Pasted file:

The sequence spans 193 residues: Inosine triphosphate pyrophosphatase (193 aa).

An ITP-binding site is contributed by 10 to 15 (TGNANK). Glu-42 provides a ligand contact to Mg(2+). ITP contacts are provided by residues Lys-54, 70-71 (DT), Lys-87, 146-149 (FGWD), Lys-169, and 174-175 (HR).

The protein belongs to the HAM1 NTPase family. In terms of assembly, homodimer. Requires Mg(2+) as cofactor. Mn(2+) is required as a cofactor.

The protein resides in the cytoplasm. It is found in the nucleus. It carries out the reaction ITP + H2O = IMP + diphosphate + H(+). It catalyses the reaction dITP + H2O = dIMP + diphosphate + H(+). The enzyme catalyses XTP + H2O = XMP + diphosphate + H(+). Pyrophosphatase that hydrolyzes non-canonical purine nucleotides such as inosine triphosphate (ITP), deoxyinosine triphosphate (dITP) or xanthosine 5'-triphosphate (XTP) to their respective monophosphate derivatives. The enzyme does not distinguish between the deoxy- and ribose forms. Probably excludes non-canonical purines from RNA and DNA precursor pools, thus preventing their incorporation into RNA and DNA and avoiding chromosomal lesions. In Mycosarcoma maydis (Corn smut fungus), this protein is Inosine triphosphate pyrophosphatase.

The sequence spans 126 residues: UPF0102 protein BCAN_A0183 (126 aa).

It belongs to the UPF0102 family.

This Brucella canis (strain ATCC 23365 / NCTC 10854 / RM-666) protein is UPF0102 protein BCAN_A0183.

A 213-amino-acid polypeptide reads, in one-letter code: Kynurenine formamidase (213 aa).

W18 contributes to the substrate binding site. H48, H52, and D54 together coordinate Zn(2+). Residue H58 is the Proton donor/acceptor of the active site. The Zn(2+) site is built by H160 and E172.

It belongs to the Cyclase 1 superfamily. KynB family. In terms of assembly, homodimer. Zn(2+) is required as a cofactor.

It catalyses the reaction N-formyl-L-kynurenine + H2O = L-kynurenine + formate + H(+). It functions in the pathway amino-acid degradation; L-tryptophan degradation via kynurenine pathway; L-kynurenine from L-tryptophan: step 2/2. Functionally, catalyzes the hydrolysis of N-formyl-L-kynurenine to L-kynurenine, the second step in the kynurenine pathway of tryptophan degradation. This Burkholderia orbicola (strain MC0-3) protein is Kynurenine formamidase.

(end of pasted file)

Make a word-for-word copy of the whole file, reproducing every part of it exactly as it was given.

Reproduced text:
The sequence spans 193 residues: Inosine triphosphate pyrophosphatase (193 aa).

An ITP-binding site is contributed by 10 to 15 (TGNANK). Glu-42 provides a ligand contact to Mg(2+). ITP contacts are provided by residues Lys-54, 70-71 (DT), Lys-87, 146-149 (FGWD), Lys-169, and 174-175 (HR).

The protein belongs to the HAM1 NTPase family. In terms of assembly, homodimer. Requires Mg(2+) as cofactor. Mn(2+) is required as a cofactor.

The protein resides in the cytoplasm. It is found in the nucleus. It carries out the reaction ITP + H2O = IMP + diphosphate + H(+). It catalyses the reaction dITP + H2O = dIMP + diphosphate + H(+). The enzyme catalyses XTP + H2O = XMP + diphosphate + H(+). Pyrophosphatase that hydrolyzes non-canonical purine nucleotides such as inosine triphosphate (ITP), deoxyinosine triphosphate (dITP) or xanthosine 5'-triphosphate (XTP) to their respective monophosphate derivatives. The enzyme does not distinguish between the deoxy- and ribose forms. Probably excludes non-canonical purines from RNA and DNA precursor pools, thus preventing their incorporation into RNA and DNA and avoiding chromosomal lesions. In Mycosarcoma maydis (Corn smut fungus), this protein is Inosine triphosphate pyrophosphatase.

The sequence spans 126 residues: UPF0102 protein BCAN_A0183 (126 aa).

It belongs to the UPF0102 family.

This Brucella canis (strain ATCC 23365 / NCTC 10854 / RM-666) protein is UPF0102 protein BCAN_A0183.

A 213-amino-acid polypeptide reads, in one-letter code: Kynurenine formamidase (213 aa).

W18 contributes to the substrate binding site. H48, H52, and D54 together coordinate Zn(2+). Residue H58 is the Proton donor/acceptor of the active site. The Zn(2+) site is built by H160 and E172.

It belongs to the Cyclase 1 superfamily. KynB family. In terms of assembly, homodimer. Zn(2+) is required as a cofactor.

It catalyses the reaction N-formyl-L-kynurenine + H2O = L-kynurenine + formate + H(+). It functions in the pathway amino-acid degradation; L-tryptophan degradation via kynurenine pathway; L-kynurenine from L-tryptophan: step 2/2. Functionally, catalyzes the hydrolysis of N-formyl-L-kynurenine to L-kynurenine, the second step in the kynurenine pathway of tryptophan degradation. This Burkholderia orbicola (strain MC0-3) protein is Kynurenine formamidase.